Use this URL to cite or link to this record in EThOS: http://ethos.bl.uk/OrderDetails.do?uin=uk.bl.ethos.291400
Title: The ecological interaction between habitat composition, habitat quality and abundance of some wild ungulates in India
Author: Mathur, Vinod B.
Awarding Body: University of Oxford
Current Institution: University of Oxford
Date of Award: 1991
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Abstract:
The ecological interrelationships between the habitat composition, habitat quality and abundance of three wild ungulate species, viz. Chital (Axis axis), Sambar (Cervus unicolor) and Nilgai (Boselaphus tragocamelus) were investigated in three National Parks in India. The study sites differ in the structure and composition of the habitat and also occur along a rainfall gradient. The study incorporates a new approach of using forest compartments for gathering baseline ecological data. The significance of these compartments in serving as ecological bench-marks for monitoring habitat condition has been demonstrated. Toe-point transect, a modification of the point-intercept method has been extensively used to obtain rapid, reliable but coarse ecological data on ground and aerial cover and the results obtained are compared with those from the visual estimation method. Motorcycle and foot-based line transects have been used to obtain data on animal abundance. The significance of the results indicating that motorcycle transects are an efficient and reliable means of estimating the abundance of Chital and Nilgai, while foot transects provide more reliable estimates of Sambar abundance is discussed. Data on 22 habitat variables were gathered in the summer and winter seasons from all the study sites and were statistically analysed using Generalized Linear Interactive Modelling (GLIM) procedures. The habitat requirements of the three ungulate species have been determined, which enhance our understanding of the complex herbivore-habitat relationships. Analyses of habitat selection, central to the understanding of animal ecology, has been done to understand the mechanisms which permit species to co-exist. The results indicate that the three species are ecologically separated and that resource partitioning is achieved primarily by habitat partitioning. Sambar, a forest ungulate, largely occurs in the forest-woodland habitats; Chital, a species of the habitat 'edge', occurs in the woodland-grassland habitats while Nilgai prefers the miscellaneousopen and grassland habitats. The three ungulate species together contribute more than 78% to the total wild ungulate biomass. This is presumably because these species are by nature generalist and are able to exploit the unpredictable resources more efficiently than specialist species. The differential biomass/rainfall relationships of three species observed in the study have been explained on the basis of habitat requirements and feeding strategies adopted by these species. The ecological biogeography of the three ungulate species has been discussed and their ecological equivalents in Africa have been examined. The significance of above in enhancing our understanding of evolutionary biology is discussed. The study has shown that habitat composition is an all-important factor in large herbivore biology and that animal density may be used as an indicator of habitat quality.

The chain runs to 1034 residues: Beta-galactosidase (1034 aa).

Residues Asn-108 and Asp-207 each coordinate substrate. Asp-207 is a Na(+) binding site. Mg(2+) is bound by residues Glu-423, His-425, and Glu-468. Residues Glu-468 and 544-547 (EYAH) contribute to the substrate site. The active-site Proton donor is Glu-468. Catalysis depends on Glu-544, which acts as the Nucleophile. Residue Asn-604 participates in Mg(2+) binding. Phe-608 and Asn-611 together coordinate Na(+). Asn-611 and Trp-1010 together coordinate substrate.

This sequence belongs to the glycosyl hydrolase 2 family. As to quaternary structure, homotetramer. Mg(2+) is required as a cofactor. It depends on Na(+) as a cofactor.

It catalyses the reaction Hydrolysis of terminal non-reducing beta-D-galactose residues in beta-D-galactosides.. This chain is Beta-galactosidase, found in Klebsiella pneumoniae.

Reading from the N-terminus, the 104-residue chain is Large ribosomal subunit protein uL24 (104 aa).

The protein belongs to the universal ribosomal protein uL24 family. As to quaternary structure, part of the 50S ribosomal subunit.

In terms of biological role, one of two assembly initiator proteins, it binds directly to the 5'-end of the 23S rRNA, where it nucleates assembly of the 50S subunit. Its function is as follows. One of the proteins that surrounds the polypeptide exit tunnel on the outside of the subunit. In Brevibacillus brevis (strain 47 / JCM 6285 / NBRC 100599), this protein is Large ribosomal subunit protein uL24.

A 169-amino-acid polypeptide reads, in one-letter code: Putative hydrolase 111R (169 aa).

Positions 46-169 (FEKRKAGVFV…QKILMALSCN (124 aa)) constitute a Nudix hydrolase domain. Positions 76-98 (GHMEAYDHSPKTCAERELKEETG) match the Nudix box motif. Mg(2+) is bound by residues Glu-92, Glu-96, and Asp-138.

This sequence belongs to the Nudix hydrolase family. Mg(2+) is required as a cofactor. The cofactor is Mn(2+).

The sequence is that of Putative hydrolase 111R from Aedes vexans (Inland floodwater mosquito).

Supervisor: Not available Sponsor: Not available
Qualification Name: Thesis (Ph.D.) Qualification Level: Doctoral
EThOS ID: uk.bl.ethos.291400  DOI: Not available
Keywords: Ecological data collection
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